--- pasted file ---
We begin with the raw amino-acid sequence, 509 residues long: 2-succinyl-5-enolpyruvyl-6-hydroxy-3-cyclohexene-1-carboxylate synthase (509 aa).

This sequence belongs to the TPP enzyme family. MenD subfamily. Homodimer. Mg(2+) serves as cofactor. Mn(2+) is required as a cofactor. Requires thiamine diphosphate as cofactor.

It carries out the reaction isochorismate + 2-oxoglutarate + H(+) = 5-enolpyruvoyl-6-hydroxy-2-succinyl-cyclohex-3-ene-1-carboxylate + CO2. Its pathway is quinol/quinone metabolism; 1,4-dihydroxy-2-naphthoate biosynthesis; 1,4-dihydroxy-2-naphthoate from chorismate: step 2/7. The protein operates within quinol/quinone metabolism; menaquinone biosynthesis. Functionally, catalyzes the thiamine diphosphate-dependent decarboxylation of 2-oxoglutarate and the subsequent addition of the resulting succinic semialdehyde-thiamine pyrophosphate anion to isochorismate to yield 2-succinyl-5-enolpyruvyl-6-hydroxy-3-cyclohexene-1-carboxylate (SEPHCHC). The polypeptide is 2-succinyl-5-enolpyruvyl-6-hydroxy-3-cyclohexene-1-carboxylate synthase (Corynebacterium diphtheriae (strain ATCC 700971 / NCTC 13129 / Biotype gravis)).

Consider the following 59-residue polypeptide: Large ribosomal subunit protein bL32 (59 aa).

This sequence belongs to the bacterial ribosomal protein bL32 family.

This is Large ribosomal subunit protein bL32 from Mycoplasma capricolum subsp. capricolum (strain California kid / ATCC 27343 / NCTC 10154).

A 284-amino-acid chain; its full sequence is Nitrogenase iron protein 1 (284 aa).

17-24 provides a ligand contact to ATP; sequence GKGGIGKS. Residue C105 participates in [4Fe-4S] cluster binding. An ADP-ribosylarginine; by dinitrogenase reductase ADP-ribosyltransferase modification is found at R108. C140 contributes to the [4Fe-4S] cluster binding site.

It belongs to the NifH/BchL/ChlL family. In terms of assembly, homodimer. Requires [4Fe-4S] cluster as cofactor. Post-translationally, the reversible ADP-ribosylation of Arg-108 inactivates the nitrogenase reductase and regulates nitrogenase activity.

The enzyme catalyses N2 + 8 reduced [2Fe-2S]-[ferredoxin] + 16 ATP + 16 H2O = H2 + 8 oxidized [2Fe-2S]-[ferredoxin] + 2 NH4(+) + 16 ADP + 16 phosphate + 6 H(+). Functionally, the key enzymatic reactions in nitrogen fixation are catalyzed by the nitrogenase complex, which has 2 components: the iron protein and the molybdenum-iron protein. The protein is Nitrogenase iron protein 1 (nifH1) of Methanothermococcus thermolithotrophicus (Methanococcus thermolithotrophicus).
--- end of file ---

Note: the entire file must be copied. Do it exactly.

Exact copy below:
We begin with the raw amino-acid sequence, 509 residues long: 2-succinyl-5-enolpyruvyl-6-hydroxy-3-cyclohexene-1-carboxylate synthase (509 aa).

This sequence belongs to the TPP enzyme family. MenD subfamily. Homodimer. Mg(2+) serves as cofactor. Mn(2+) is required as a cofactor. Requires thiamine diphosphate as cofactor.

It carries out the reaction isochorismate + 2-oxoglutarate + H(+) = 5-enolpyruvoyl-6-hydroxy-2-succinyl-cyclohex-3-ene-1-carboxylate + CO2. Its pathway is quinol/quinone metabolism; 1,4-dihydroxy-2-naphthoate biosynthesis; 1,4-dihydroxy-2-naphthoate from chorismate: step 2/7. The protein operates within quinol/quinone metabolism; menaquinone biosynthesis. Functionally, catalyzes the thiamine diphosphate-dependent decarboxylation of 2-oxoglutarate and the subsequent addition of the resulting succinic semialdehyde-thiamine pyrophosphate anion to isochorismate to yield 2-succinyl-5-enolpyruvyl-6-hydroxy-3-cyclohexene-1-carboxylate (SEPHCHC). The polypeptide is 2-succinyl-5-enolpyruvyl-6-hydroxy-3-cyclohexene-1-carboxylate synthase (Corynebacterium diphtheriae (strain ATCC 700971 / NCTC 13129 / Biotype gravis)).

Consider the following 59-residue polypeptide: Large ribosomal subunit protein bL32 (59 aa).

This sequence belongs to the bacterial ribosomal protein bL32 family.

This is Large ribosomal subunit protein bL32 from Mycoplasma capricolum subsp. capricolum (strain California kid / ATCC 27343 / NCTC 10154).

A 284-amino-acid chain; its full sequence is Nitrogenase iron protein 1 (284 aa).

17-24 provides a ligand contact to ATP; sequence GKGGIGKS. Residue C105 participates in [4Fe-4S] cluster binding. An ADP-ribosylarginine; by dinitrogenase reductase ADP-ribosyltransferase modification is found at R108. C140 contributes to the [4Fe-4S] cluster binding site.

It belongs to the NifH/BchL/ChlL family. In terms of assembly, homodimer. Requires [4Fe-4S] cluster as cofactor. Post-translationally, the reversible ADP-ribosylation of Arg-108 inactivates the nitrogenase reductase and regulates nitrogenase activity.

The enzyme catalyses N2 + 8 reduced [2Fe-2S]-[ferredoxin] + 16 ATP + 16 H2O = H2 + 8 oxidized [2Fe-2S]-[ferredoxin] + 2 NH4(+) + 16 ADP + 16 phosphate + 6 H(+). Functionally, the key enzymatic reactions in nitrogen fixation are catalyzed by the nitrogenase complex, which has 2 components: the iron protein and the molybdenum-iron protein. The protein is Nitrogenase iron protein 1 (nifH1) of Methanothermococcus thermolithotrophicus (Methanococcus thermolithotrophicus).